Bird flu, pig flu, now bat flu? Human risk unclear

Posted on February 27, 2012

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The surprising discovery of genetic fragments of a is the first well-documented report of it in the winged mammals. So far, scientists haven’t been able to grow it, and it’s not clear if – or how well – it spreads.

bugs are common in humans, birds and pigs and have even been seen in dogs, horses, seals and whales, among others. About five years ago, Russian virologists claimed finding flu in bats, but they never offered evidence.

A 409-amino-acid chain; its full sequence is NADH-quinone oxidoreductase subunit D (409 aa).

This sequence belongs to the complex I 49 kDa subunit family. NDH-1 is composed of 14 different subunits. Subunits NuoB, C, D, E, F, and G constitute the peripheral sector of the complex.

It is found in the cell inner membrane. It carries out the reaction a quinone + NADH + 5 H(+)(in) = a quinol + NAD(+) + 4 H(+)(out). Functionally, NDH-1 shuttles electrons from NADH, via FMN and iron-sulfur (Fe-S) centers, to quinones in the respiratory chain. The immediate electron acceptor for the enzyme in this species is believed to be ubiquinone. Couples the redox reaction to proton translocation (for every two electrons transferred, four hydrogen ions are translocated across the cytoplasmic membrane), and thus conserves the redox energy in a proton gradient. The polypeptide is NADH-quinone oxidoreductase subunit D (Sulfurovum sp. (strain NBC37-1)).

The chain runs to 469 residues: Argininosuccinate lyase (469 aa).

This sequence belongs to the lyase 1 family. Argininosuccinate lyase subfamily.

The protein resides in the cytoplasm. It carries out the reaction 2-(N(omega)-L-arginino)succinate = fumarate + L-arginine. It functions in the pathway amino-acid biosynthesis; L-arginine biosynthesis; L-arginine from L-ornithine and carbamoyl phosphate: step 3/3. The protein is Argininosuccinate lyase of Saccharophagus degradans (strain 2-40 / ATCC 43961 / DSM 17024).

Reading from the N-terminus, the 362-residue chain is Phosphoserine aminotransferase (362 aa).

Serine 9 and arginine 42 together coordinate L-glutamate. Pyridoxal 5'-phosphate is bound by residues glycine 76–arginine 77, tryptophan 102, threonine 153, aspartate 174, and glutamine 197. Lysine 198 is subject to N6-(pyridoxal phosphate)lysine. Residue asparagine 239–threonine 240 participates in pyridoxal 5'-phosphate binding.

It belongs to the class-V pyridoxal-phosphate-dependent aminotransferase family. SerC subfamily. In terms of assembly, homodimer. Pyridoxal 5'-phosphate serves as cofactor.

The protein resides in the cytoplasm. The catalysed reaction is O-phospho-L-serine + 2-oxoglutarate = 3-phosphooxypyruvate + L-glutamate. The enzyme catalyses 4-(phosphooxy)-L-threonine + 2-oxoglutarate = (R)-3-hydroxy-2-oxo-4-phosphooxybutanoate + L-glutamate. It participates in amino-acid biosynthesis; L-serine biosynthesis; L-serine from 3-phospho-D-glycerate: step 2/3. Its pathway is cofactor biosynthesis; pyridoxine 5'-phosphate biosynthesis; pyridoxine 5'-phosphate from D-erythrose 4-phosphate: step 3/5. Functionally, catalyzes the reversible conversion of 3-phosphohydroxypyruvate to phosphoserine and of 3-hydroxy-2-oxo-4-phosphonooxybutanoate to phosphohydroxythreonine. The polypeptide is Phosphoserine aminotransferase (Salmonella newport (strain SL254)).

“Most people are fairly convinced we had already discovered flu in all the possible” animals, said Ruben Donis, a scientist who co-authored the new study.

Scientists suspect that some bats caught flu centuries ago and that the virus mutated within the into this new variety. Scientists haven’t even been able to grow the new virus in or in human cell culture, as they do with more conventional .

But it still could pose a threat to humans. For example, if it mingled with more common forms of influenza, it could swap genes and mutate into something more dangerous, a scenario at the heart of the global movie “Contagion.”

The research was posted online Monday in the journal .

Medical Express

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